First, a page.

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I'm creating a ctype structure. I have an external function that requires a pointer to this structure be passed to it. The ctype structure is supposed to have a void pointer in it.

Example function prototype:

TestStruct* myVoidStruct

where my C-equivalent structure is defined as follows:

typedef struct voidStruct
    void* voidField;
} voidStruct;

I attempt to create such a structure, but invariably the void pointer is interpreted by Python as being something other than a void pointer.

What are the implications of this, if any? Does this mean that the external function is also interpreting this element of the structure as something other than a void pointer?

>>> class TestStruct(ctypes.Structure):
    _fields_ = [("voidField", ctypes.c_void_p)]

>>> x = TestStruct()

And right off the bat, voidField returns as a NoneType

>>> type(x.voidField)
<type 'NoneType'>

But, I can create and sustain a void pointer outside of a structure:

>>> y = ctypes.c_void_p(123)
>>> y

As I said above, I'm passing my structure to an external function. When the function completes, the structure elements is of type 'long', with an associated value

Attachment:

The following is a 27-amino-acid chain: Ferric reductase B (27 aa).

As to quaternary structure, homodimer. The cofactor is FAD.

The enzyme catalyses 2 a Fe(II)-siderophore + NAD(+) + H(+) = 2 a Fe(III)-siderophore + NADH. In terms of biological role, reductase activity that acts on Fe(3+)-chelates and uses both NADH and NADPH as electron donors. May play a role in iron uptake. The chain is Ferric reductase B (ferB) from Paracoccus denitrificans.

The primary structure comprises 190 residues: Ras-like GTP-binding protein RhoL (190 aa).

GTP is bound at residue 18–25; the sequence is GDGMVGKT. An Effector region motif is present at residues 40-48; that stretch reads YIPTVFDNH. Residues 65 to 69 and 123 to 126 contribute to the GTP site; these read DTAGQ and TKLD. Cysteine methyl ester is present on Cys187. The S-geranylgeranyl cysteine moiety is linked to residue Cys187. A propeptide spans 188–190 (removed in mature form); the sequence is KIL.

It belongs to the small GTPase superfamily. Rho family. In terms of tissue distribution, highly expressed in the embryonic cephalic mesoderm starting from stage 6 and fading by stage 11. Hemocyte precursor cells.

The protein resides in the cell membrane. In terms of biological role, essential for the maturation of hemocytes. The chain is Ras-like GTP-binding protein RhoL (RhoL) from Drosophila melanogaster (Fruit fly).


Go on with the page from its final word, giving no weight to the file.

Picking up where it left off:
>>> x.voidField
>>> type(x.voidField)
<type 'long'>

Why is it now a type long? And what is the significance of its value? Is this the memory address of the pointer? The memory address to where the pointer is pointing? Or is it the value of the first several bytes at the memory address to which it is pointing?

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2 Answers 2

up vote 3 down vote accepted

And right off the bat, voidField returns as a NoneType

This is just because the NULL pointer is translated to Python None...

>>> from ctypes import *
>>> class TestStruct(Structure):
...  _fields_ = [("voidField", c_void_p)]
>>> x.voidField = 0
>>> print repr(x.voidField)

Why is it now a type long?

As soon as you set the pointer to something other than zero, it will be either a Python int or a Python long...

>>> x.voidField = 123
>>> print repr(x.voidField)

And what is the significance of its value?

It's the address pointed to by the void * pointer, i.e. what you'd get from something like...

void* ptr = malloc(1000);
printf("%ld\n", (long) ptr);
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C pointers are integers, where the value is the memory address of the thing pointed to. The type of the pointer is basically just a hint for knowing how many bytes to grab when dereferencing.

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